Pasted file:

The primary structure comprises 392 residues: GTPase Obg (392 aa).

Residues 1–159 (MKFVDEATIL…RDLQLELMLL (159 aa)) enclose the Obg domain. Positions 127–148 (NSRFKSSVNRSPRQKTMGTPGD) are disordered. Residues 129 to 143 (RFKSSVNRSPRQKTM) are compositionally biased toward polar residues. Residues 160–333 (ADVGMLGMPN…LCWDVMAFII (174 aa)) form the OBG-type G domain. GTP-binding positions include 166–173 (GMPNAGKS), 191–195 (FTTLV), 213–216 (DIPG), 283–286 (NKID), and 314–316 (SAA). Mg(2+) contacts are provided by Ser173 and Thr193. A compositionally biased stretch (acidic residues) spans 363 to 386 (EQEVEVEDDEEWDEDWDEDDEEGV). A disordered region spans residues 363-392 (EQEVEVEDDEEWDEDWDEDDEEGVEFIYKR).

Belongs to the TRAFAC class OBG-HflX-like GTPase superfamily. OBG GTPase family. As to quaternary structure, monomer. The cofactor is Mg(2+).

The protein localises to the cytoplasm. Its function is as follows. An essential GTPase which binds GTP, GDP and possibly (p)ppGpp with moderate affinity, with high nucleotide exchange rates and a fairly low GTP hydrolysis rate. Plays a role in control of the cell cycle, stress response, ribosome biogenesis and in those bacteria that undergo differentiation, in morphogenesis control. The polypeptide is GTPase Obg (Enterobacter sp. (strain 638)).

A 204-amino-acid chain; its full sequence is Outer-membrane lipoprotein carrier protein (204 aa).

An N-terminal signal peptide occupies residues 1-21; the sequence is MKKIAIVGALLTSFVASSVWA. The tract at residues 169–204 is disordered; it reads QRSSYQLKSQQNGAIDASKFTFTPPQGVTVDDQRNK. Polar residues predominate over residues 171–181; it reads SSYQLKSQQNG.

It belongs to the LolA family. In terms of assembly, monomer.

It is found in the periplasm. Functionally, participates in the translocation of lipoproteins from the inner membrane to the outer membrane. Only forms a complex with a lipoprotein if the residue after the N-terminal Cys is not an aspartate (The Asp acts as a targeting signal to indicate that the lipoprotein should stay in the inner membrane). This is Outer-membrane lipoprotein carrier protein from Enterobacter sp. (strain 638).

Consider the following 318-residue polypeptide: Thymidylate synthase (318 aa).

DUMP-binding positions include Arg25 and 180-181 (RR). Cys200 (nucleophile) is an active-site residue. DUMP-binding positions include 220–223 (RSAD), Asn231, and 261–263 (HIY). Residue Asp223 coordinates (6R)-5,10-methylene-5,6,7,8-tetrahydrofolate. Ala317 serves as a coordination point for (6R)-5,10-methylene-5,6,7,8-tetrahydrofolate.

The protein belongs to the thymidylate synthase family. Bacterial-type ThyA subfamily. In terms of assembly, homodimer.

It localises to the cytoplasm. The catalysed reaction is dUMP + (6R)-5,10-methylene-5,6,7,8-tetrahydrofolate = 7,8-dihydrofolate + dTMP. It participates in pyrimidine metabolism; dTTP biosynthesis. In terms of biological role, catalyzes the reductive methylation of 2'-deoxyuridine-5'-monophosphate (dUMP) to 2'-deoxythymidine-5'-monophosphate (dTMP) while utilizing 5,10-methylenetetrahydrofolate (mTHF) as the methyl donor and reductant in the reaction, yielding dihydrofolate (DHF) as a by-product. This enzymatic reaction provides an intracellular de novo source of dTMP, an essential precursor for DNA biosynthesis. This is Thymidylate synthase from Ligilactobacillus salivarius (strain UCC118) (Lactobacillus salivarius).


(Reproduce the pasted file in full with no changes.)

The primary structure comprises 392 residues: GTPase Obg (392 aa).

Residues 1–159 (MKFVDEATIL…RDLQLELMLL (159 aa)) enclose the Obg domain. Positions 127–148 (NSRFKSSVNRSPRQKTMGTPGD) are disordered. Residues 129 to 143 (RFKSSVNRSPRQKTM) are compositionally biased toward polar residues. Residues 160–333 (ADVGMLGMPN…LCWDVMAFII (174 aa)) form the OBG-type G domain. GTP-binding positions include 166–173 (GMPNAGKS), 191–195 (FTTLV), 213–216 (DIPG), 283–286 (NKID), and 314–316 (SAA). Mg(2+) contacts are provided by Ser173 and Thr193. A compositionally biased stretch (acidic residues) spans 363 to 386 (EQEVEVEDDEEWDEDWDEDDEEGV). A disordered region spans residues 363-392 (EQEVEVEDDEEWDEDWDEDDEEGVEFIYKR).

Belongs to the TRAFAC class OBG-HflX-like GTPase superfamily. OBG GTPase family. As to quaternary structure, monomer. The cofactor is Mg(2+).

The protein localises to the cytoplasm. Its function is as follows. An essential GTPase which binds GTP, GDP and possibly (p)ppGpp with moderate affinity, with high nucleotide exchange rates and a fairly low GTP hydrolysis rate. Plays a role in control of the cell cycle, stress response, ribosome biogenesis and in those bacteria that undergo differentiation, in morphogenesis control. The polypeptide is GTPase Obg (Enterobacter sp. (strain 638)).

A 204-amino-acid chain; its full sequence is Outer-membrane lipoprotein carrier protein (204 aa).

An N-terminal signal peptide occupies residues 1-21; the sequence is MKKIAIVGALLTSFVASSVWA. The tract at residues 169–204 is disordered; it reads QRSSYQLKSQQNGAIDASKFTFTPPQGVTVDDQRNK. Polar residues predominate over residues 171–181; it reads SSYQLKSQQNG.

It belongs to the LolA family. In terms of assembly, monomer.

It is found in the periplasm. Functionally, participates in the translocation of lipoproteins from the inner membrane to the outer membrane. Only forms a complex with a lipoprotein if the residue after the N-terminal Cys is not an aspartate (The Asp acts as a targeting signal to indicate that the lipoprotein should stay in the inner membrane). This is Outer-membrane lipoprotein carrier protein from Enterobacter sp. (strain 638).

Consider the following 318-residue polypeptide: Thymidylate synthase (318 aa).

DUMP-binding positions include Arg25 and 180-181 (RR). Cys200 (nucleophile) is an active-site residue. DUMP-binding positions include 220–223 (RSAD), Asn231, and 261–263 (HIY). Residue Asp223 coordinates (6R)-5,10-methylene-5,6,7,8-tetrahydrofolate. Ala317 serves as a coordination point for (6R)-5,10-methylene-5,6,7,8-tetrahydrofolate.

The protein belongs to the thymidylate synthase family. Bacterial-type ThyA subfamily. In terms of assembly, homodimer.

It localises to the cytoplasm. The catalysed reaction is dUMP + (6R)-5,10-methylene-5,6,7,8-tetrahydrofolate = 7,8-dihydrofolate + dTMP. It participates in pyrimidine metabolism; dTTP biosynthesis. In terms of biological role, catalyzes the reductive methylation of 2'-deoxyuridine-5'-monophosphate (dUMP) to 2'-deoxythymidine-5'-monophosphate (dTMP) while utilizing 5,10-methylenetetrahydrofolate (mTHF) as the methyl donor and reductant in the reaction, yielding dihydrofolate (DHF) as a by-product. This enzymatic reaction provides an intracellular de novo source of dTMP, an essential precursor for DNA biosynthesis. This is Thymidylate synthase from Ligilactobacillus salivarius (strain UCC118) (Lactobacillus salivarius).